The horrible tragedy of water poisoning in Flint, Michigan, is the latest example of systematic bias in daily American life. Systematic bias, sometimes referred to as structural or systemic bias, is one of the more difficult conceptual terms in contemporary cultural analyses. The reason it is difficult is the same reason why tragedies like Flint (and Ferguson, and the handling of New Orleans post-Katrina) are so politically divisive. Logistically, it is challenging to assign blame to individuals, because they claim to be acting within the bounds of the system.
— Yukio Strachan (@boldandworthy) January 15, 2016
No one, in the case of Flint, knowingly poisoned the water supply for a city with a majority population that is poor and African-American (well, not that we know of yet). No one, in the case of New Orleans, knowingly said, “mainly poor black people were stranded in New Orleans, let’s make sure they really get screwed in the aftermath.” No one, in the case of Michael Brown, including officer Darren Wilson, openly said, “I really hate black people, and I hope one can be gunned down today.”
Two Types of Bias
Systematic bias can only be understood in juxtaposition to personal bias. That is, the inner prejudice we have against certain places, people, or things. Canadian Jesuit Bernard Lonergan, one of the foremost century philosopher-theologians of the 20th century, refers to such bias as a blindness, a distortion of reality. For example, George Washington was personally biased against black persons, approving of the slave trade and keeping slaves himself. He was “blind” in that he failed to see the reality that the color of one’s skin should not dictate one’s personhood.
However, as Lonergan reminds us in his groundbreaking but extremely dense book, Insight, personal bias does not explain the depths of cultural misdeeds. Personal bias does not explain Nazism, or institutionalized slavery, or the genocide of Indigenous Americans. Lonergan offers a wider type of bias, termed “group bias,” in which “the course of development has been twisted.” As a certain bias, say what we would call racism, catches on in a specific culture, its influence is multiplied. It ceases to be definable as a personal preference, but must also be referenced as a cultural norms. Thus, this statement is true: “early European settlers of North and South America were largely biased against Native Americans and Africans, thinking them less than human.”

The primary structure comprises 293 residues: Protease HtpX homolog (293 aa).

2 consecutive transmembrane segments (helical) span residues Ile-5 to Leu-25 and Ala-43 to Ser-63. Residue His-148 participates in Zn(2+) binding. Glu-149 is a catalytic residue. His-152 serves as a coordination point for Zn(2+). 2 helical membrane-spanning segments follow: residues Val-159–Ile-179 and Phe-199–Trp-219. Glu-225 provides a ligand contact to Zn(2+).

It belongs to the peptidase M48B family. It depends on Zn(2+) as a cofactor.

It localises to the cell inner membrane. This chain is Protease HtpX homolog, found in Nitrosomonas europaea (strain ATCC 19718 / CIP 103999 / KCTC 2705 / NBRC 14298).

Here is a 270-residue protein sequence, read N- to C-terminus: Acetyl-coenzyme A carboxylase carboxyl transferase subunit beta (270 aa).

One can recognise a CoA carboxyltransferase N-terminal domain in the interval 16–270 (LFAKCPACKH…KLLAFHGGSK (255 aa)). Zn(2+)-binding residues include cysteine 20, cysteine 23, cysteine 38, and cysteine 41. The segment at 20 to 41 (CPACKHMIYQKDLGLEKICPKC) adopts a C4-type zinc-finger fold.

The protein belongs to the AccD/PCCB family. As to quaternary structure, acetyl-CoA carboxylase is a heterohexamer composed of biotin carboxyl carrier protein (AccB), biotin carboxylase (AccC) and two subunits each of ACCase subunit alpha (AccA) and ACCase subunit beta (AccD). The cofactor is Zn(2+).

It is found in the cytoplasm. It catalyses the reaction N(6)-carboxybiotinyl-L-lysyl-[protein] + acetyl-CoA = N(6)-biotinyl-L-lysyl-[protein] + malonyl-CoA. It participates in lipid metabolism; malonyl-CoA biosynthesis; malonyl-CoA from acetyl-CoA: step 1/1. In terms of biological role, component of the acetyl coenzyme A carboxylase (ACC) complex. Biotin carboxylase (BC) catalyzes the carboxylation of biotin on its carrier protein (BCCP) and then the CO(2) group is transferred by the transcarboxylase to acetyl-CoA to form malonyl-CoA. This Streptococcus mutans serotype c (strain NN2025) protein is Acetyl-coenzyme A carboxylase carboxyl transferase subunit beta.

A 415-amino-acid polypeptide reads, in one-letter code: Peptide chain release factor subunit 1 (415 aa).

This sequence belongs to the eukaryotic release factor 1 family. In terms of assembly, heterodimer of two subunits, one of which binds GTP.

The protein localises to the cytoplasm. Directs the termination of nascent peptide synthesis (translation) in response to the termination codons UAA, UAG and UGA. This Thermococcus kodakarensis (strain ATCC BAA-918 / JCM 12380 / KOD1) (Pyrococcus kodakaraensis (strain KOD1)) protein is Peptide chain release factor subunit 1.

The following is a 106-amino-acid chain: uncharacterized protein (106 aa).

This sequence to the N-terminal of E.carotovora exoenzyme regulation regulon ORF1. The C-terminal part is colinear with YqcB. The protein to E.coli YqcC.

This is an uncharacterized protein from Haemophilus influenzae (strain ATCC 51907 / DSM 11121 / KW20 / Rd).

Before long, Lonergan continues, the bias–the blindness–becomes “common sense.” For Lonergan, this twisting of cultural development is the lowest possible level. Common sense allows children to say that grass is soft and rocks are hard–it allows us to perceive the basic facts of the world. If common sense also tells children to hate people with black skin, it is a horrible and widespread blindness in human society. But, of course, this is exactly what has happened.
And once a bias becomes common sense–affecting the entire development of culture–it easily seeps into every structure and system built during that period.
Example 1: The United States’ early economic growth was largely due to the fact that the South employed black persons as slaves, thus giving them lots of free labor. After slavery ended, the freed slaves were not paid back-wages, nor compensated in any sweeping manner. Persons with black skin had far more difficulty obtaining jobs, loans, and property than persons with white skin. Since the modern economic system is directly related to the economic systems of the 18th-20th centuries, the modern economic system is a racist system.
This is not a judgment, it is a fact. Even if all businesses were perfectly just in hiring minorities (which they aren’t), and even if all economic schools and standardized tests were perfectly just (which they aren’t), the system would still be racist.